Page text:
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  1. The Federal Reserve: Introduction
  2. The Federal Reserve: What Is The Fed?
  3. The Federal Reserve: Duties
  4. The Federal Reserve: Monetary Policy
  5. The Federal Reserve: The FOMC Rate Meeting
  6. The Federal Reserve: Conclusion

The Federal Reserve provides the U.S. with a “safe, flexible and stable monetary and financial system.” Since 1977, it has operated under a “dual mandate” from Congress to foster economic conditions that achieve both stable prices and maximum sustainable employment – and it’s also charged with moderating long-term interest rates. (For related reading, see Breaking Down the Federal Reserve’s Dual Mandate.)

The Federal Reserve System performs five key functions in the public interest to help promote a healthy U.S. economy:

1. Conducting monetary policy.

The primary function of the Federal Reserve System is to conduct monetary policy. The Federal Open Market Committees sets U.S. monetary policy in accordance with its mandate to promote stable prices, maximum employment and moderate long-term interest rates (monetary policy is covered in more detail in the following section of this tutorial).

2. Promoting financial system stability. 

The financial system in the U.S. is regarded as stable when its financial institutions and markets provide people, communities and businesses the resources, products and services they need to invest in and benefit from a healthy economy. To keep the financial system stable, the Fed monitors the links between investors, savers, borrowers and businesses – at home and abroad. The goal is to make financial institutions and markets more resilient, so they can bend without breaking during times of distress.

3. Supervising and regulating financial institutions and activities.

The Federal Reserve System is charged with protecting the integrity of the financial institutions in the U.S. by promoting “the safety and soundness of individual financial institutions and [monitoring] their impact on the financial system as a whole.” It oversees a broad array of financial entities, including bank holding companies (the largest segment supervised), state member banks, savings and loan holding companies, foreign banks operating in the U.S. and others. In doing so, the Fed reinforces the public’s confidence in the banking system.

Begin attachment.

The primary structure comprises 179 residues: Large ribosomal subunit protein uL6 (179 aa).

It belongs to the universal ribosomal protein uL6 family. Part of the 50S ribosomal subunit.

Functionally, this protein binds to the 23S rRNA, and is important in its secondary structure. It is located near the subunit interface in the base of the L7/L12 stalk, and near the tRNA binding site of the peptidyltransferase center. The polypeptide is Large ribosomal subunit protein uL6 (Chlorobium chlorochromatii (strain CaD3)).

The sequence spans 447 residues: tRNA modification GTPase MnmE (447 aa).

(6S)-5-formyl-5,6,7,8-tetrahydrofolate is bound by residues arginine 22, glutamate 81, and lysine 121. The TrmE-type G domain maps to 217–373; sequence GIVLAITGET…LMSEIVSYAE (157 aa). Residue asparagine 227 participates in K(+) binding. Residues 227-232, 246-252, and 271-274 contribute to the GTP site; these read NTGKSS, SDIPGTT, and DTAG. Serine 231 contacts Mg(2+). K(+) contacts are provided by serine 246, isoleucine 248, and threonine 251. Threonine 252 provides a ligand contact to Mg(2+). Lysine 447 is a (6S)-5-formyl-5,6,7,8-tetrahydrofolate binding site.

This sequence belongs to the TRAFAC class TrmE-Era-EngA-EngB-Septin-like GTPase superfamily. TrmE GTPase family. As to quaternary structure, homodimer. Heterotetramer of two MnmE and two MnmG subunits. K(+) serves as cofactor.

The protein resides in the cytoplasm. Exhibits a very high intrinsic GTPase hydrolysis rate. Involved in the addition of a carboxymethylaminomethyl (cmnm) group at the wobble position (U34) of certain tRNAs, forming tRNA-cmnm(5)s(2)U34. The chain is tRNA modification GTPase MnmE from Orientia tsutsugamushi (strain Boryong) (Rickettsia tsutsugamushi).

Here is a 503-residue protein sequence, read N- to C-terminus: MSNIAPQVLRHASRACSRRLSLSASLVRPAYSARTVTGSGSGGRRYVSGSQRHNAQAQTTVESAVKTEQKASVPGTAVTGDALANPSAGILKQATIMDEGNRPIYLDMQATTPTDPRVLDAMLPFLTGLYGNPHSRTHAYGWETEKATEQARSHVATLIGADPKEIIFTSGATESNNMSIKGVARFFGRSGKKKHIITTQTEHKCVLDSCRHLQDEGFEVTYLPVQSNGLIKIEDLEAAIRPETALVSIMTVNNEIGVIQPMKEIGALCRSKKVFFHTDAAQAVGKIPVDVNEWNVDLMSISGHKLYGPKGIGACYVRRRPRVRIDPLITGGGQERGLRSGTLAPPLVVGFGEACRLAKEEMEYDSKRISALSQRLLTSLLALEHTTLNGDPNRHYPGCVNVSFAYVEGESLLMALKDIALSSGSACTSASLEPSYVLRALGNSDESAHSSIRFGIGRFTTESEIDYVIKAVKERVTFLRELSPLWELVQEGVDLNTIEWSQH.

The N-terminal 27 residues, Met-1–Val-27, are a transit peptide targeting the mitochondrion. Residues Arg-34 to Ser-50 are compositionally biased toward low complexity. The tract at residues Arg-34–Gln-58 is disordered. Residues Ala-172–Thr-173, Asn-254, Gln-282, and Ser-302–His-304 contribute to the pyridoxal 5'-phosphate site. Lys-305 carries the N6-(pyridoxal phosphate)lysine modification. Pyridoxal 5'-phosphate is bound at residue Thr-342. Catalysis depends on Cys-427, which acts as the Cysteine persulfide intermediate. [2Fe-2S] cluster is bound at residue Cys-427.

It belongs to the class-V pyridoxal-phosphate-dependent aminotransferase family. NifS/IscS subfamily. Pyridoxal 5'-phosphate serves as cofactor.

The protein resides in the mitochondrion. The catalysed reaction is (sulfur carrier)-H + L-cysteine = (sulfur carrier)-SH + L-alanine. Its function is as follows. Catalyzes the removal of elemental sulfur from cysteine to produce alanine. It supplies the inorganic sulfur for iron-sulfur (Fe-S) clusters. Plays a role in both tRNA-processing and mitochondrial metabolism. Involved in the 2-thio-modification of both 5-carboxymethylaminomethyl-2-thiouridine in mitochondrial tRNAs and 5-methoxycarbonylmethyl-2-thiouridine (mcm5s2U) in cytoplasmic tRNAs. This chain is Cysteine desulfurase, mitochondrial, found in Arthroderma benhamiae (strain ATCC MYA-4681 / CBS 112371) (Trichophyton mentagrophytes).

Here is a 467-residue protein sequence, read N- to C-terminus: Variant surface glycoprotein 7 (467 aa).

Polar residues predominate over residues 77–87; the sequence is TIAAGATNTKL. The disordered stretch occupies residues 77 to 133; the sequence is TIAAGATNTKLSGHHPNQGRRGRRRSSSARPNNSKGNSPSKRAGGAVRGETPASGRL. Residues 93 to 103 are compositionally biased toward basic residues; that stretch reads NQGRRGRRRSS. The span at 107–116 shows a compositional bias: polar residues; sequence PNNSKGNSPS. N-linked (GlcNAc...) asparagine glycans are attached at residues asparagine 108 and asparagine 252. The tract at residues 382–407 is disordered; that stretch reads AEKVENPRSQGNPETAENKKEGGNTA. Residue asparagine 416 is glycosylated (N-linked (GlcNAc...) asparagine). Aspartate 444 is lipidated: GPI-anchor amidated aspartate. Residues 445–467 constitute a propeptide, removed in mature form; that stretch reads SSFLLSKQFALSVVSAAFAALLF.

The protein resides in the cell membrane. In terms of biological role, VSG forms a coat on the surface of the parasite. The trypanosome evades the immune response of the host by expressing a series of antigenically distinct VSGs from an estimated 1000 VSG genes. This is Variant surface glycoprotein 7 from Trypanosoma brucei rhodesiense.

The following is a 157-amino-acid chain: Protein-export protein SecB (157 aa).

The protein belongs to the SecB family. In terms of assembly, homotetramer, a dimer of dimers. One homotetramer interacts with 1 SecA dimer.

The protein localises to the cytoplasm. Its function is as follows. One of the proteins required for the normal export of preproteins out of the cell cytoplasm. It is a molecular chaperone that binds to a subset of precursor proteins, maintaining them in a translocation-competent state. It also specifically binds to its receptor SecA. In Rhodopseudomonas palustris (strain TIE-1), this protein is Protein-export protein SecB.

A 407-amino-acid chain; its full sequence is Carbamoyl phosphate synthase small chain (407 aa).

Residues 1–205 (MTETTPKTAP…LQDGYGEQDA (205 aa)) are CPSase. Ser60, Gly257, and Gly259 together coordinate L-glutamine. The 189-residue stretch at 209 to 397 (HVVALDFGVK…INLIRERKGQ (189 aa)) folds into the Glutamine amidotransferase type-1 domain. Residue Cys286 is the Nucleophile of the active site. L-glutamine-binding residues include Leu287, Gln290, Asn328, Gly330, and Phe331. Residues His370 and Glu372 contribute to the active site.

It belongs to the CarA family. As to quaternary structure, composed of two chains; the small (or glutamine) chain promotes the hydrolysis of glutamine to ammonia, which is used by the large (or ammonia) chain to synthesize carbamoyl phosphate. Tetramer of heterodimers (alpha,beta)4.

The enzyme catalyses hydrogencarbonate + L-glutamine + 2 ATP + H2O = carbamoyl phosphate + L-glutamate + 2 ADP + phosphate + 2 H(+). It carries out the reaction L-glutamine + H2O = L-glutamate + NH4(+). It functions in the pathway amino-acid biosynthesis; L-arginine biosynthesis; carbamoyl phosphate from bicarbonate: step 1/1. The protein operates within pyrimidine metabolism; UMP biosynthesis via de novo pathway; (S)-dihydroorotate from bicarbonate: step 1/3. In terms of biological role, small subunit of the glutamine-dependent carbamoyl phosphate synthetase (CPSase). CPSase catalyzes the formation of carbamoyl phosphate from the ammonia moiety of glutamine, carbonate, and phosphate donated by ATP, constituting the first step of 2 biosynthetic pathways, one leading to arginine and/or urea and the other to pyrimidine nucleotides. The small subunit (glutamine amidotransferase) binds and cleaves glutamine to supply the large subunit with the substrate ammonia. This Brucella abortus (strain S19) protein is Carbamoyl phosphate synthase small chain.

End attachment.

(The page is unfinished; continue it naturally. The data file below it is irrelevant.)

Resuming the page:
4. Fostering payment and settlement system safety and efficiency.

The Fed provides services to the federal government and depository institutions. This is similar to the way your bank holds cash and processes checks and electronic payments for you: The Fed provides these same services to depository institutions, including savings banks, savings and loan associations and credit unions.

As banker and fiscal agent for the U.S. Treasury, the Fed also provides banking and securities services for the government, chiefly through depository institutions. The Reserve Banks provide the U.S. Treasury with a checking account, and when the government pays for something, the payment is typically cashed by or deposited in a commercial bank. The Fed processes the payment and deducts the amount from the Treasury's account. Much of this is done electronically through the Treasury Direct system.

While the Treasury produces U.S. paper money and coin, it’s the Fed’s responsibility to put newly produced money into circulation to meet public needs, as well as to destroy money that Is no longer fit for circulation. 

5. Promoting consumer protection and community development.

A Fed survey shows that most American families are involved in the financial services marketplace – as bank account holders, credit card users and/or borrowers. The Fed helps ensure that the financial institutions it supervises comply with the laws that protect consumers. These laws govern consumer credit to help ensure that banks and other financial institutions are acting in the public’s best interest. Examples are the Truth in Lending Act, the Equal Credit Opportunity Act, the Home Mortgage Disclosure Act and the Truth in Savings Act.


The Federal Reserve: Monetary Policy
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